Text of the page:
There comes a time when every founder has to let go of their startup (aka, their baby) in order for it to grow and evolve.
We started WORK180 five years ago after personally experiencing significant discrimination in the technology industry.
Gemma’s story involved a lot of overt sexism (much of it from male clients), while Valeria’s struggle lay more in the family field: a single mum to a son with a disability, she was forced to navigate jobs with very little support.
It got to a point where we were both so tired of the status quo that we decided to start a company that would directly change the experiences for women within the workplace.
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It’s taken a lot of hard work and sacrifice to get us to this point. Selling apartments, moving back into shared houses in our late 20s and forgoing what seems like thousands of hours of sleep, we’ve seen WORK180 grow from strength to strength as our values permeate through to our clients: be kind and understanding to your workers, and you’ll be rewarded with the best talent out there.
Because our life experiences are so intrinsically tied to the values embedded within the company, letting go of some of the leadership and passing the baton has not always been easy. Perhaps more than other firms, we’ve been very conscious of hiring the right people at every stage. So it stands to reason that when it came to getting the right leadership on board, we took the job very, very seriously.
Our first call was to hire a chief operating officer, whose role is to take care of internal matters as we look to grow WORK180 in other markets. A stroke of luck led us to Catherine (Katie) Lio, whose credentials include being on the boards of the men’s and women’s Essendon Football Clubs, as well as nearly a decade working in Telstra as a product manager (during which time she introduced Apple music to Australia).
Next, we decided to invest in marketing — an important step to helping us grow in markets outside Australia. We know that the right chief marketing officer can build a world-class marketing team that not only helps companies acquire more customers at less cost, but also enhances the perception and brand value of the company in ways that you’d never even consider.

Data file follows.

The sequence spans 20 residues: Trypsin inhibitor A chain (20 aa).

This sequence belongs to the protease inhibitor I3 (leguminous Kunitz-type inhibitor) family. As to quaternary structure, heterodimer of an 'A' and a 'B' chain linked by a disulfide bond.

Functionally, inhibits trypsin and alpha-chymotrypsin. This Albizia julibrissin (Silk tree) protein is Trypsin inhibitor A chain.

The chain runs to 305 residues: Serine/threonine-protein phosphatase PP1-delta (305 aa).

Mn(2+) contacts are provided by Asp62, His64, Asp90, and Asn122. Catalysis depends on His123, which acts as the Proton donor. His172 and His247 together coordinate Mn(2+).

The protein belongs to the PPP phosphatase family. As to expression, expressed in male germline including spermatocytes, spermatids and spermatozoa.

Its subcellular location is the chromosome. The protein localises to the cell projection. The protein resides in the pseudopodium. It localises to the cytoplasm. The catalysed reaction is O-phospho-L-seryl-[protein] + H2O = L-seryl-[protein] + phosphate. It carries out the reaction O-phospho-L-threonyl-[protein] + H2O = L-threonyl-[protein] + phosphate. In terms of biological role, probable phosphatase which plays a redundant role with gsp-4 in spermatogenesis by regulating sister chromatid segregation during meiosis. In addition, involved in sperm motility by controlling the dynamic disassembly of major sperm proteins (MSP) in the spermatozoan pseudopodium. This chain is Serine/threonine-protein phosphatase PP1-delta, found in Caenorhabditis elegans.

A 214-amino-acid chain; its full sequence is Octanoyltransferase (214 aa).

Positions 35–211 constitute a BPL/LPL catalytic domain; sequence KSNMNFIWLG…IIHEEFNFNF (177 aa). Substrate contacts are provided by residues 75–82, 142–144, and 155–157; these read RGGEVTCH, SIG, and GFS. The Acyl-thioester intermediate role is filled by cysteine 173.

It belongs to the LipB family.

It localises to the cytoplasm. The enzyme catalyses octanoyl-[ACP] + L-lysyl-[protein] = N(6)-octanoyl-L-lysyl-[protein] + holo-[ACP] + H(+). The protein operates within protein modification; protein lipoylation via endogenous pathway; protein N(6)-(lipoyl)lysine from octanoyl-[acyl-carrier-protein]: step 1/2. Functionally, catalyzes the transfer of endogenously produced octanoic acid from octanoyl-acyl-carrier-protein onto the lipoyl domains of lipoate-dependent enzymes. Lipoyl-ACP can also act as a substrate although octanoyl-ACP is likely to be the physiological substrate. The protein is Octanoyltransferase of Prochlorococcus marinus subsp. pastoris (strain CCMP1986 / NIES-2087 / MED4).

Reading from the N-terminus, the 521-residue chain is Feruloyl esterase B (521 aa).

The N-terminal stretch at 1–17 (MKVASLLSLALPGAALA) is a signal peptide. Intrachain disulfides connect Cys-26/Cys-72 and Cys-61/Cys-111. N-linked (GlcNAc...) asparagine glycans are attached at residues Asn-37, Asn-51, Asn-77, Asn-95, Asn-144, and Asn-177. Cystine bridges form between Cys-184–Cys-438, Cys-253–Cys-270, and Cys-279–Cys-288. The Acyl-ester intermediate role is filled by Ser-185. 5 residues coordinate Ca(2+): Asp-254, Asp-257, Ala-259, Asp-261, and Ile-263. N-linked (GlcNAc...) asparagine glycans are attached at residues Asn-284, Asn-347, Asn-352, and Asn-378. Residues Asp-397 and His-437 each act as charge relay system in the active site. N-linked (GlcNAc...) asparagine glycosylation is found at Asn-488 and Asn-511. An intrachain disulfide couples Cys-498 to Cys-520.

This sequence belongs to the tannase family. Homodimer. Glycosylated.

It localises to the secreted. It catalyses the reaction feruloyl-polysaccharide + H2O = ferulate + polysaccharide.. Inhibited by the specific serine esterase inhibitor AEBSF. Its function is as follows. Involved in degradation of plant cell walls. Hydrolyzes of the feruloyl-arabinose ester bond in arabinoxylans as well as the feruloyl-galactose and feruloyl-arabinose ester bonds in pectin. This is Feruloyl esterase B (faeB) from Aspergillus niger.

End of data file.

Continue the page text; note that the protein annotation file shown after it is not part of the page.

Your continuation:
Alex Lasry joined us in this role. Alex’s experience at SEEK (as well as his own battles with work discrimination as a gay man) makes him uniquely placed to help us reach the aim of positively impacting 11 million employees through policy and benefit changes, and enabling 70,000 women to have chosen their employer — vetted by us — through our jobs platform.
In order for a startup to grow, its founders need to listen and be willing to be challenged by their team. We welcome respectful debate and questioning of our decisions; that is the only way to ensure all bases are covered and that we haven’t missed anything.
We have already seen changes; as we watch things move forward, regardless of our input (or how we would have managed it ourselves) we understand the importance of letting go, or entrusting our C-suites to do the right thing.
And it feels good. We can’t do everything ourselves — we can’t just be around 24/7 as well as launching into the UK. Having several leaders on rotation, going to the UK for around a month at a time means that everyone can have a sense of stability and balance at home, while also experiencing what it’s like to help a newer market grow. As most founders, we’re constantly learning on the job and having the support of an experienced leadership team is taking us to the next level.
We’re moving very quickly, and it’s important that our leaders — who have mainly come from large corporates — are comfortable with the pace of our work culture and with making decisions much quicker than they are used to. We want to make a huge impact on the world, and we can’t do that with just the two of us.
This article was first published by Women’s Agenda.